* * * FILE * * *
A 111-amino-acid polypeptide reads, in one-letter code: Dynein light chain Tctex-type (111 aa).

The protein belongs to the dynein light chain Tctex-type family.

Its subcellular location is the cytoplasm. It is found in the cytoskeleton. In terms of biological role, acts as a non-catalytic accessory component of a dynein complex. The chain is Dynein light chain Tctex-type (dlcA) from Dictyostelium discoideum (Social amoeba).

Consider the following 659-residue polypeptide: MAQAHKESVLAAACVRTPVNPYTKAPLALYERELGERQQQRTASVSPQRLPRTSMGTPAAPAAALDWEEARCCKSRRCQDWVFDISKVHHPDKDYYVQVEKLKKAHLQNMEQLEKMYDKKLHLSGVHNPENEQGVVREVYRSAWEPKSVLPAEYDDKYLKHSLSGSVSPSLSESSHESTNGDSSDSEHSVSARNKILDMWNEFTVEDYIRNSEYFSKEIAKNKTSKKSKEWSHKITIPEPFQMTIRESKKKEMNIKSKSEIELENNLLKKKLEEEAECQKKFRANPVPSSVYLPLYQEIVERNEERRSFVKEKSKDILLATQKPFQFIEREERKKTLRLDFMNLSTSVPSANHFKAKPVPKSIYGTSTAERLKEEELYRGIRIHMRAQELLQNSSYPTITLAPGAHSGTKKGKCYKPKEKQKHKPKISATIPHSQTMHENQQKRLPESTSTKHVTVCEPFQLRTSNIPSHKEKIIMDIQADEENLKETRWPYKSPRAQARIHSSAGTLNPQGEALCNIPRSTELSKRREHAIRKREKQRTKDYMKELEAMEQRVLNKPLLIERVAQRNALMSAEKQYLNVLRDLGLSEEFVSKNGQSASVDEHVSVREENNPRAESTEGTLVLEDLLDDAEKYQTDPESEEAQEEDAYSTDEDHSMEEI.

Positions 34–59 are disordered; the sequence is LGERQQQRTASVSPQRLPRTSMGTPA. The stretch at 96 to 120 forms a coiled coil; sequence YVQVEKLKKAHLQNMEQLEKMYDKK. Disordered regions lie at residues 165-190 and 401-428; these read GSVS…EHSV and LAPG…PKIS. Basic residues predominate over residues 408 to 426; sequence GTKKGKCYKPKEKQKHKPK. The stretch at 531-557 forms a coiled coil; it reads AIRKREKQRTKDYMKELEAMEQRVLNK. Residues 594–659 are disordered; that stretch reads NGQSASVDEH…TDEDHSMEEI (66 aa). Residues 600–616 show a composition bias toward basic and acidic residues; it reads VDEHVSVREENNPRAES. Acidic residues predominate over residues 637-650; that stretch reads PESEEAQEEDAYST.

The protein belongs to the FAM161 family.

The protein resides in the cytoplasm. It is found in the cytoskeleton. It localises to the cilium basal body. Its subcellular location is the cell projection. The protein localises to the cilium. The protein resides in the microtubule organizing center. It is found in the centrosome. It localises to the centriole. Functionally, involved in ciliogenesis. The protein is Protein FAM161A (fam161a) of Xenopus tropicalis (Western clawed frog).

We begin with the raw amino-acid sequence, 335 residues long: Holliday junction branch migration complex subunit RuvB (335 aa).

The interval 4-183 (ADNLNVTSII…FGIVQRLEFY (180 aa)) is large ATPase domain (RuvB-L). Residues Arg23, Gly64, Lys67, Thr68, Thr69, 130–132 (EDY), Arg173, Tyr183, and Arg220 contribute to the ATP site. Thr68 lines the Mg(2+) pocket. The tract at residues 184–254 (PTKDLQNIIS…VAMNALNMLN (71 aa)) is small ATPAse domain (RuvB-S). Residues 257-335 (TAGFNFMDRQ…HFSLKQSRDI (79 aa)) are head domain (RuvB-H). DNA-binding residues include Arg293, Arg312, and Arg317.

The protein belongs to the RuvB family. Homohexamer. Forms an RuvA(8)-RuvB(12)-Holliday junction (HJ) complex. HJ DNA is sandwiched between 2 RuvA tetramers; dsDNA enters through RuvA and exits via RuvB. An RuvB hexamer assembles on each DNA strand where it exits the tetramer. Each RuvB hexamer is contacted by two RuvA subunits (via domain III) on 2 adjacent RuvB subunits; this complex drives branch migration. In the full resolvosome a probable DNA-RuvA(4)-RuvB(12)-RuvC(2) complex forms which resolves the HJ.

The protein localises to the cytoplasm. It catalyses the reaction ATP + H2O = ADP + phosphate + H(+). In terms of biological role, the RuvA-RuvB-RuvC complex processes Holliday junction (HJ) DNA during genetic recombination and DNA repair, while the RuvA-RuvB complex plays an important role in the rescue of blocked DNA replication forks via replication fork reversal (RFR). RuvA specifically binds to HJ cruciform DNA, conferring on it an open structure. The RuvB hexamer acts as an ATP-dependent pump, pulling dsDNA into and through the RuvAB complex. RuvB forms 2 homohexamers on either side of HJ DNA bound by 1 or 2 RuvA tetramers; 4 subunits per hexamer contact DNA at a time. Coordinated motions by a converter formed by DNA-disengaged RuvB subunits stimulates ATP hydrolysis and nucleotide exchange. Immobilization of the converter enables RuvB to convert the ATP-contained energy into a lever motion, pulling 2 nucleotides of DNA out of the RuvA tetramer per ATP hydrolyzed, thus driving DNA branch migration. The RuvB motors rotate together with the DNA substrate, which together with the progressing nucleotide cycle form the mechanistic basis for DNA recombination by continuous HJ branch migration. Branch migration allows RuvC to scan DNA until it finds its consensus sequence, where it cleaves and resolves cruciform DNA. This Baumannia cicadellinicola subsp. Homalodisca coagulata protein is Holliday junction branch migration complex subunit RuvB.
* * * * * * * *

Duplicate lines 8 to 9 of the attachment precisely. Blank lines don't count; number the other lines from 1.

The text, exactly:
We begin with the raw amino-acid sequence, 335 residues long: Holliday junction branch migration complex subunit RuvB (335 aa).

The interval 4-183 (ADNLNVTSII…FGIVQRLEFY (180 aa)) is large ATPase domain (RuvB-L). Residues Arg23, Gly64, Lys67, Thr68, Thr69, 130–132 (EDY), Arg173, Tyr183, and Arg220 contribute to the ATP site. Thr68 lines the Mg(2+) pocket. The tract at residues 184–254 (PTKDLQNIIS…VAMNALNMLN (71 aa)) is small ATPAse domain (RuvB-S). Residues 257-335 (TAGFNFMDRQ…HFSLKQSRDI (79 aa)) are head domain (RuvB-H). DNA-binding residues include Arg293, Arg312, and Arg317.